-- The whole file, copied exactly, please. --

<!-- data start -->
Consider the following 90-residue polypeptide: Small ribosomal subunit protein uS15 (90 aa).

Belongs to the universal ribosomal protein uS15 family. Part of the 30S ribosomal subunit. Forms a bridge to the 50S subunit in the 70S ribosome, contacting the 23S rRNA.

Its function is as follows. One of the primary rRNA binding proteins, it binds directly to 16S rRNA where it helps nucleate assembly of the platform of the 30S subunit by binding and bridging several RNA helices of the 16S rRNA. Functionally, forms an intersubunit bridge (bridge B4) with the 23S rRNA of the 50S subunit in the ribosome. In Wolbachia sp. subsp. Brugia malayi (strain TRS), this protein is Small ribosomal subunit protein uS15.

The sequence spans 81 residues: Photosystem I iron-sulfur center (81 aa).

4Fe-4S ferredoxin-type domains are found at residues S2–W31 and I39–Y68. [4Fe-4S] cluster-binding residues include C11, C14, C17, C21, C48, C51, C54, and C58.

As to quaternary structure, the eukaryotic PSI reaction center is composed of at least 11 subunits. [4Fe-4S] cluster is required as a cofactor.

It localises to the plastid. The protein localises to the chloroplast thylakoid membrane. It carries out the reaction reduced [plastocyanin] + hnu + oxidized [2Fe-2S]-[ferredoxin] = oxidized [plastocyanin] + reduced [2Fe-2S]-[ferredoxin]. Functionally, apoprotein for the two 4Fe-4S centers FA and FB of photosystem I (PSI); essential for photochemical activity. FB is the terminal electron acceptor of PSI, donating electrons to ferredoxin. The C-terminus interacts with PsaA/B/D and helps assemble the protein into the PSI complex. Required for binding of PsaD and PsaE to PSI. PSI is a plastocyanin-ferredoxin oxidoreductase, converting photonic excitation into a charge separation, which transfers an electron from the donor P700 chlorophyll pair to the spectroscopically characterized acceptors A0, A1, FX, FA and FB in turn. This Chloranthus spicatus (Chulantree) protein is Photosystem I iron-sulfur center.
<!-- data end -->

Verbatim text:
Consider the following 90-residue polypeptide: Small ribosomal subunit protein uS15 (90 aa).

Belongs to the universal ribosomal protein uS15 family. Part of the 30S ribosomal subunit. Forms a bridge to the 50S subunit in the 70S ribosome, contacting the 23S rRNA.

Its function is as follows. One of the primary rRNA binding proteins, it binds directly to 16S rRNA where it helps nucleate assembly of the platform of the 30S subunit by binding and bridging several RNA helices of the 16S rRNA. Functionally, forms an intersubunit bridge (bridge B4) with the 23S rRNA of the 50S subunit in the ribosome. In Wolbachia sp. subsp. Brugia malayi (strain TRS), this protein is Small ribosomal subunit protein uS15.

The sequence spans 81 residues: Photosystem I iron-sulfur center (81 aa).

4Fe-4S ferredoxin-type domains are found at residues S2–W31 and I39–Y68. [4Fe-4S] cluster-binding residues include C11, C14, C17, C21, C48, C51, C54, and C58.

As to quaternary structure, the eukaryotic PSI reaction center is composed of at least 11 subunits. [4Fe-4S] cluster is required as a cofactor.

It localises to the plastid. The protein localises to the chloroplast thylakoid membrane. It carries out the reaction reduced [plastocyanin] + hnu + oxidized [2Fe-2S]-[ferredoxin] = oxidized [plastocyanin] + reduced [2Fe-2S]-[ferredoxin]. Functionally, apoprotein for the two 4Fe-4S centers FA and FB of photosystem I (PSI); essential for photochemical activity. FB is the terminal electron acceptor of PSI, donating electrons to ferredoxin. The C-terminus interacts with PsaA/B/D and helps assemble the protein into the PSI complex. Required for binding of PsaD and PsaE to PSI. PSI is a plastocyanin-ferredoxin oxidoreductase, converting photonic excitation into a charge separation, which transfers an electron from the donor P700 chlorophyll pair to the spectroscopically characterized acceptors A0, A1, FX, FA and FB in turn. This Chloranthus spicatus (Chulantree) protein is Photosystem I iron-sulfur center.